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Manufacture of Nitric Acid And Calcium Ammonium Nitrate in IFI, Arklow Introduction Option 1A of the syllabus deals with

industrial chemistry. Option 1A.1 is concerned with the general principles of industrial chemistry, which looks at the characteristics of effective and successful industrial processes. Option 1A.2 deals mainly with industrial case studies, where students are required to study one of three particular processes in detail in relation to the general principles. The characteristics that must be studied are as follows: Feedstock Rate Production yield Co-products Waste disposal and effluent control Quality control Safety Costs Site location Suitable materials for the construction of the plant In addition, the type of process (batch or continuous) and the uses of the product(s) must be identified. One of the case studies is concerned with the manufacture of nitric acid and calcium ammonium nitrate at IFI, Arklow.

Manufacture of Nitric Acid.

There are three stages in the production of nitric acid The oxidation of ammonia, The oxidation of nitrogen monoxide The absorption of nitrogen dioxide in water. 1

Type of process The process is continuous, with the raw materials being fed in continuously and the nitric acid being continuously produced.

The raw materials are ammonia, which is made in IFI, Cork and transported to Arklow by train in pressurized tankers, air and fresh water. The air and ammonia are filtered to remove impurities, and the fresh water is deionised on site. Purified air, pure ammonia and deionised water are the feedstock.


Oxidation of Ammonia The heart of the nitric acid plant is the catalytic reactor where the mixture of ammonia and air reacts to form nitrogen monoxide, on a Pt/Rh catalyst. The catalyst comprises several layers of fine Platinum-Rhodium (95%Pt and 5%Rh) mesh and the gases flow through this.

4NH3(g) + 5O2(g) 4NO(g) + 6H2O

890C, 3-4 atm


H = -903 kJ

The catalyst gauzes are initially heated using a flaming bar, which uses hydrogen as the fuel. When the ammonia/air mixture containing 10.2% ammonia is passed over the catalyst, the reaction is very rapid and exothermic. Thus no further external heating of the catalyst is necessary. A pressure of 3-4 atm and an operating temperature of between 800 C and 900 C is used at the Arklow plant. These conditions help prevent any side reactions and approximately 95% conversion of ammonia occurs. Oxidation of Nitrogen Monoxide The second reaction is the oxidation of nitrogen monoxide to nitrogen dioxide. H = -115 kJ 2NO(g) + O2(g) 2NO2(g) 2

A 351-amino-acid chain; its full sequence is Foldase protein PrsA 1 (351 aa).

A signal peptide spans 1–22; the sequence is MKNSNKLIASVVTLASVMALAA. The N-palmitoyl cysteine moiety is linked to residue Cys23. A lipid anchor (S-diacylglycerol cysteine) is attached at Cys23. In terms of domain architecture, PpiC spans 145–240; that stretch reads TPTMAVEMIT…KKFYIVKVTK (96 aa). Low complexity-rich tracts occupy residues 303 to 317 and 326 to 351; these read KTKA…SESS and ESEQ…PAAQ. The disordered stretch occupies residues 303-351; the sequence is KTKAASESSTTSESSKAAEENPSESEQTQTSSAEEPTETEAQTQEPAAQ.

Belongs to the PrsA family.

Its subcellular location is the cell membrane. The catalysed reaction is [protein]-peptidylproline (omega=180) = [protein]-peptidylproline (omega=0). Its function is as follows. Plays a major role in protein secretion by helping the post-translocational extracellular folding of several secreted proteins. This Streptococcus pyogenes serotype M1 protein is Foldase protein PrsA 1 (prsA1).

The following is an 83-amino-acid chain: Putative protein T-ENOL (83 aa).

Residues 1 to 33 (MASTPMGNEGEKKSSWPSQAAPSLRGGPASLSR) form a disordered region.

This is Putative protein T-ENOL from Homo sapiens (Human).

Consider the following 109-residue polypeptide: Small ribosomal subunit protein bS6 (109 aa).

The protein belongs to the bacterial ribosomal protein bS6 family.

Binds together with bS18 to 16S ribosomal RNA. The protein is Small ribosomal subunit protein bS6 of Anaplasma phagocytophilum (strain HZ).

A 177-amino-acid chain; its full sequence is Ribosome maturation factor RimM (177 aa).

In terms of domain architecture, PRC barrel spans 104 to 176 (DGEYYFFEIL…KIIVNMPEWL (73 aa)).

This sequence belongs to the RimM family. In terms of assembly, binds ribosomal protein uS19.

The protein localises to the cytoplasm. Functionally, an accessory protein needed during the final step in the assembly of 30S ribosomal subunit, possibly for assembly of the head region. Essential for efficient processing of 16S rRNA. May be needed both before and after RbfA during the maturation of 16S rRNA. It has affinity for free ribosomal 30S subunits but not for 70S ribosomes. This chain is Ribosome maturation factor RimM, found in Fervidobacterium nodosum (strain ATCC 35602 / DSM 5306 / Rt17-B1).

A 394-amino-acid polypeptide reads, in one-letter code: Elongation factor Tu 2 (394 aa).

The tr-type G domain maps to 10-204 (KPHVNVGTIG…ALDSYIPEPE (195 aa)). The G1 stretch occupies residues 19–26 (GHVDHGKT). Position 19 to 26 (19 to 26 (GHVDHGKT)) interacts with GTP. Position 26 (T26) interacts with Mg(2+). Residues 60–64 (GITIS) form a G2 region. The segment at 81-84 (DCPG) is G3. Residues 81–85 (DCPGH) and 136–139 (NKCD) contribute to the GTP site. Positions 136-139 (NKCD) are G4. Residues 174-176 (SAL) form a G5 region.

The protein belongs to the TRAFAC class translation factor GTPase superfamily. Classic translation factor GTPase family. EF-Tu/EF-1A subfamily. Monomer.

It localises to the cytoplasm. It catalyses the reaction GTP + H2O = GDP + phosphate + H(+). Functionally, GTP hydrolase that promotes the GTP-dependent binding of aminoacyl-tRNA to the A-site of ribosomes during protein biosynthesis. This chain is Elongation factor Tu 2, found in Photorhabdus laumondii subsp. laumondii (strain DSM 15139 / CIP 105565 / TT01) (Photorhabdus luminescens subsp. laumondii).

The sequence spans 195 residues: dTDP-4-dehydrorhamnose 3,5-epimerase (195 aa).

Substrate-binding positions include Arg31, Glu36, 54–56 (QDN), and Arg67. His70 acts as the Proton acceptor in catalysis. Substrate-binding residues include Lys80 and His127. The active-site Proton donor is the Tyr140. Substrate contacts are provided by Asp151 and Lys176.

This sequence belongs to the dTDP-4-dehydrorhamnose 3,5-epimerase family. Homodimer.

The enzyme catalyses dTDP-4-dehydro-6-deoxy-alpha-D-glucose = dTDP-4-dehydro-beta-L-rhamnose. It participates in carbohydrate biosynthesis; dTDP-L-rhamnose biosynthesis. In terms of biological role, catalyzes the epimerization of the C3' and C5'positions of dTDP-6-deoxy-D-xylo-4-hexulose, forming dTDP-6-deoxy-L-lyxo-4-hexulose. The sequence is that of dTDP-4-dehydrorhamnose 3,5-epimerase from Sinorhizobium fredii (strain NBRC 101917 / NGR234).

50% of the nitrogen monoxide is converted to nitrogen dioxide as the gases are cooled, by passing through the boilers and the heat exchangers to the condenser. (As will be explained later, the unconverted nitrogen monoxide is oxidized to nitrogen dioxide during the final stage of the process.) In the cooler conditions of the condenser, the water formed in the oxidation of ammonia condenses and absorbs some of the nitrogen dioxide to form nitric acid. This acid is pumped into the absorption tower, in the final stage of the process. Absorption of Nitrogen Dioxide into Water The final reaction is the absorption of nitrogen dioxide in water. 3NO2(g) + H2O 2HNO3(aq) + NO(g) H = -16 kJ This is carried out in an absorption tower, which has trays at different levels. Deionised water is brought in at the top of the tower and cascades down through the trays as the gas is drawn upwards. In different trays, different concentrations of acid are formed. Nitrogen monoxide formed in the reaction will be oxidized to nitrogen dioxide providing sufficient air is present. The product contains approximately 60% nitric acid. The gas mixture entering the absorption tower still contains a large amount of nitrogen monoxide, formed in the first stage of the process, but not yet oxidized to nitrogen dioxide. In order to ensure complete conversion of this nitrogen monoxide to nitrogen dioxide, extra air is introduced at the bottom of the absorption tower. In fact sufficient air must be introduced to ensure that most of the nitrogen monoxide produced as a byproduct of the reaction between nitrogen dioxide and water in the absorption tower will also be oxidized to nitrogen dioxide. To maximize the yield of nitric acid, the temperature is kept low (50 C) and the pressure high (9-10 atm) in the absorption tower. The absorption of nitrogen dioxide in water forming nitric acid is 99.9% efficient. Therefore the yield of nitric acid from ammonia is 95 x .999 = 94.9%.